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Soft Information and Investment: Evidence from Plant-Level Data


  • Xavier Giroud


A reduction in travel time between headquarters and plants makes it easier for headquarters to monitor plants and gather “soft” information--i.e., information that cannot be transmitted through non-personal means. Using a difference-in-differences methodology, I find that the introduction of new airline routes that reduce the travel time between headquarters and plants leads to an increase in plant-level investment of 8% to 9% and an increase in plants’ total factor productivity of 1.3% to 1.4%. Consistent with the notion that a reduction in travel time makes it easier for headquarters to monitor plants and gather soft information, I find that my results are stronger: i) for plants whose headquarters are more time constrained; ii) for plants operating in soft-information industries; iii) during the earlier years of my sample period, when alternative, non-personal, means of monitoring and transmitting information were less developed; iv) for plants where information uncertainty is likely to be greater and soft information is likely to be more valuable, such as smaller plants and peripheral plants operating in industries that are not the firm’s main industry.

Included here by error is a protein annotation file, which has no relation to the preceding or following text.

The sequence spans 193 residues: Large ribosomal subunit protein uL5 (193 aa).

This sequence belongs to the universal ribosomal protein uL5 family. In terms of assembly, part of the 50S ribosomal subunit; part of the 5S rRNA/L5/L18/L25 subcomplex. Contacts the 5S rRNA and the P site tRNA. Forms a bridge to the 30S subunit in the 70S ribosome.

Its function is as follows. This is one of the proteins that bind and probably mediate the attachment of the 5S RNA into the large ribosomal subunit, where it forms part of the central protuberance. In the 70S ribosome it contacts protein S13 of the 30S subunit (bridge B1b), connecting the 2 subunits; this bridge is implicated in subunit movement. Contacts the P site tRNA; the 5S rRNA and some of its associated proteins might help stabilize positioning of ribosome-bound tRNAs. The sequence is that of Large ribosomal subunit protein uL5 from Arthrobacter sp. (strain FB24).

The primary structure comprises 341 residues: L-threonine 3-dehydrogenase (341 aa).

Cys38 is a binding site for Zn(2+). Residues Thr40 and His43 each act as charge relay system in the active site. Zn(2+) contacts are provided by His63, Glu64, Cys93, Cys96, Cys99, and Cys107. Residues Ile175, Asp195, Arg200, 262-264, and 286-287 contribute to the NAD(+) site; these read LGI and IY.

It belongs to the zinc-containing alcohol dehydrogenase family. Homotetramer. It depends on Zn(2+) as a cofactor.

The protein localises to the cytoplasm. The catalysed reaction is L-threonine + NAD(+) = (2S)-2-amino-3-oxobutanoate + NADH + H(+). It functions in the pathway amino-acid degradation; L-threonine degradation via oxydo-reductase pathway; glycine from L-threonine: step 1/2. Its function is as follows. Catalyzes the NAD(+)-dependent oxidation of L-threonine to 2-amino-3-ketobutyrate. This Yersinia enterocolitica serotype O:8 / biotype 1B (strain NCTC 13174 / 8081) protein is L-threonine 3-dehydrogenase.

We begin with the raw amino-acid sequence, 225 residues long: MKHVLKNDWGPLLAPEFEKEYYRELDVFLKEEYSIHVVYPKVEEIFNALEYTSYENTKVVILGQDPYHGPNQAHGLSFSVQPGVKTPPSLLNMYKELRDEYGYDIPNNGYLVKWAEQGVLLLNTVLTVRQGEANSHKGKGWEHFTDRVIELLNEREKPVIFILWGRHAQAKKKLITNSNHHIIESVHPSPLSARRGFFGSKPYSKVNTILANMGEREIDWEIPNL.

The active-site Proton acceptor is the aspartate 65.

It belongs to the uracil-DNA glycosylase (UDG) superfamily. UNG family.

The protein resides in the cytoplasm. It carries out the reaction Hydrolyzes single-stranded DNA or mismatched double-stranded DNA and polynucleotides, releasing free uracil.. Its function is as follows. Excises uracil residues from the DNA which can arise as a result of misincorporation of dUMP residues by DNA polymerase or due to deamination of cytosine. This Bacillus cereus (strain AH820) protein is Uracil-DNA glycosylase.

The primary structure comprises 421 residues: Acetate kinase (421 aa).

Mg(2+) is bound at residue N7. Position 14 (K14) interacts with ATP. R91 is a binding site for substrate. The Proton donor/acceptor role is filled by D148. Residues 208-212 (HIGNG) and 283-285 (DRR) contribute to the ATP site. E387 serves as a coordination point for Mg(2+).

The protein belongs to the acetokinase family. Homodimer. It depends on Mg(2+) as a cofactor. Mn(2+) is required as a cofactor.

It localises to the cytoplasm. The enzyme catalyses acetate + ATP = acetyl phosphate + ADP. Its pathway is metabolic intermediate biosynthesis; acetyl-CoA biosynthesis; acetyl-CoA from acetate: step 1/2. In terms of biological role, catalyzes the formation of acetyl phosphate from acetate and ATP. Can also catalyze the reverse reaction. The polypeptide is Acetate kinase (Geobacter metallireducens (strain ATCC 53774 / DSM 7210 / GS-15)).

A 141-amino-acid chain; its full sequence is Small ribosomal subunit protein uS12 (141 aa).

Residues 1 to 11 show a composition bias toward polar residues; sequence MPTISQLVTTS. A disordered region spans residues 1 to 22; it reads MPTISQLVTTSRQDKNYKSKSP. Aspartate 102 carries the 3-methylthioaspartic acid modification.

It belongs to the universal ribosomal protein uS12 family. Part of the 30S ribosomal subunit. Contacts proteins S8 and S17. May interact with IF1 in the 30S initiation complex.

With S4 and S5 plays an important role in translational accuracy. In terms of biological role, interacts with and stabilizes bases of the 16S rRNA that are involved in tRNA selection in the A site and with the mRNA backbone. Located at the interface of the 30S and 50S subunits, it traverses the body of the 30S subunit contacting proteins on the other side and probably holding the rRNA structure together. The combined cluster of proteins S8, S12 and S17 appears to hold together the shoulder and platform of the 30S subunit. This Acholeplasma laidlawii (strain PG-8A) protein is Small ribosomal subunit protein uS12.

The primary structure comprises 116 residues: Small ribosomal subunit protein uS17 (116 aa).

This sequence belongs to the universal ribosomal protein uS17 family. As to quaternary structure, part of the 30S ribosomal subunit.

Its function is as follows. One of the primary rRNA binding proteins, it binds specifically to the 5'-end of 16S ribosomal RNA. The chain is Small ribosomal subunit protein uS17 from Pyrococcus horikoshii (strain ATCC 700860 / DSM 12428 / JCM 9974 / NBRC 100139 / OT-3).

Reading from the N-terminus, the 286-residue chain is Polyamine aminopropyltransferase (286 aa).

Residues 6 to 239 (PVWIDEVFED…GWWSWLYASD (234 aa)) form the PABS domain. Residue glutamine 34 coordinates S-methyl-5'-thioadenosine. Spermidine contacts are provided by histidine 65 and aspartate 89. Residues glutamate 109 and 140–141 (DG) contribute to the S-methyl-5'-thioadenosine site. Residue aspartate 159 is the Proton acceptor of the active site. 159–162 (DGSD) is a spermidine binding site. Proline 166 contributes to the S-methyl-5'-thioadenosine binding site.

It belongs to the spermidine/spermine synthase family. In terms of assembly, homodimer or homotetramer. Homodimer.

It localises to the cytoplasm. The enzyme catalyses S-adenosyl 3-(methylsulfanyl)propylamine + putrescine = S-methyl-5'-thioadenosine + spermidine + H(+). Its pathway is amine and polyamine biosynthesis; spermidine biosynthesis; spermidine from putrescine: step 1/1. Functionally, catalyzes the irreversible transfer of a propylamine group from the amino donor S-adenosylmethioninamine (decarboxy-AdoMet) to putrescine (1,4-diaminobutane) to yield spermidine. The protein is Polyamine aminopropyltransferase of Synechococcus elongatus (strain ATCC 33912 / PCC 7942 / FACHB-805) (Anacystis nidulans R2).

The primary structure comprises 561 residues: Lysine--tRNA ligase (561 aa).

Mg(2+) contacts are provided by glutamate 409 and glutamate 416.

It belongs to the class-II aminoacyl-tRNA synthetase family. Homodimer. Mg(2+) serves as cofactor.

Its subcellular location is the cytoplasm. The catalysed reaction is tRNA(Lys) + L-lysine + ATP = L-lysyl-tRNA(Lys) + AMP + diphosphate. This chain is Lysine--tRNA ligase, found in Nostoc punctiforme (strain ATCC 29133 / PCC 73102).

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  • Xavier Giroud, 2010. "Soft Information and Investment: Evidence from Plant-Level Data," Working Papers 10-38r, Center for Economic Studies, U.S. Census Bureau, revised Nov 2010.
  • Handle: RePEc:cen:wpaper:10-38r

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    References listed on IDEAS

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    11. Ackerberg, Daniel & Caves, Kevin & Frazer, Garth, 2006. "Structural identification of production functions," MPRA Paper 38349, University Library of Munich, Germany.
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    Cited by:

    1. Geoffrey Tate & Liu Yang, 2013. "The Bright Side Of Corporate Diversification: Evidence From Internal Labor Markets," Working Papers 13-40, Center for Economic Studies, U.S. Census Bureau.

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